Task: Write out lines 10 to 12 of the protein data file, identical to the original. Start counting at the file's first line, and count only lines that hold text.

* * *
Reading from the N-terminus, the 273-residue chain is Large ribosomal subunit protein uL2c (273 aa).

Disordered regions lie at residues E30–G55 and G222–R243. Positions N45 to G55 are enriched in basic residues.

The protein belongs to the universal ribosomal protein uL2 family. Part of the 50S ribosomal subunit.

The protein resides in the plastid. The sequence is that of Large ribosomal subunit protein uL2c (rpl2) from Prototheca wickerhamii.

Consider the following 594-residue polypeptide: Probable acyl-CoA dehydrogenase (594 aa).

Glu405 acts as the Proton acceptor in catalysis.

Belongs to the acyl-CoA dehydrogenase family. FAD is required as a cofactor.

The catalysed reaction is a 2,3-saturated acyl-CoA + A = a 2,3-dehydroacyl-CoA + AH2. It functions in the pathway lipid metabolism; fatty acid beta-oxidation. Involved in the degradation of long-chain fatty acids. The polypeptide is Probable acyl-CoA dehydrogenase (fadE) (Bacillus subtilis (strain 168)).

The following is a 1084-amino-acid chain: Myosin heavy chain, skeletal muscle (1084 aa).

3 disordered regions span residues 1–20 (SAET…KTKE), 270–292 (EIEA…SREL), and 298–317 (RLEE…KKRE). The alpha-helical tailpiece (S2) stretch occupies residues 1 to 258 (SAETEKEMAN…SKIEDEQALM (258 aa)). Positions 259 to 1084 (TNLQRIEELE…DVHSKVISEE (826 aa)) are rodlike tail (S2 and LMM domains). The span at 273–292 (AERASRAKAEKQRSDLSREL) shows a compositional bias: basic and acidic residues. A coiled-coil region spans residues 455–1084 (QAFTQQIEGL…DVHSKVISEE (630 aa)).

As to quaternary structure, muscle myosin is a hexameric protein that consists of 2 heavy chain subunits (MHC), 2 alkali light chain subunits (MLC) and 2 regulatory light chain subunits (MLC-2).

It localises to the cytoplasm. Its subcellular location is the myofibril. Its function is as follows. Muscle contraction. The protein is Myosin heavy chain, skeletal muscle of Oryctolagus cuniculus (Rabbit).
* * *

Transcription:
3 disordered regions span residues 1–20 (SAET…KTKE), 270–292 (EIEA…SREL), and 298–317 (RLEE…KKRE). The alpha-helical tailpiece (S2) stretch occupies residues 1 to 258 (SAETEKEMAN…SKIEDEQALM (258 aa)). Positions 259 to 1084 (TNLQRIEELE…DVHSKVISEE (826 aa)) are rodlike tail (S2 and LMM domains). The span at 273–292 (AERASRAKAEKQRSDLSREL) shows a compositional bias: basic and acidic residues. A coiled-coil region spans residues 455–1084 (QAFTQQIEGL…DVHSKVISEE (630 aa)).

As to quaternary structure, muscle myosin is a hexameric protein that consists of 2 heavy chain subunits (MHC), 2 alkali light chain subunits (MLC) and 2 regulatory light chain subunits (MLC-2).

It localises to the cytoplasm. Its subcellular location is the myofibril. Its function is as follows. Muscle contraction. The protein is Myosin heavy chain, skeletal muscle of Oryctolagus cuniculus (Rabbit).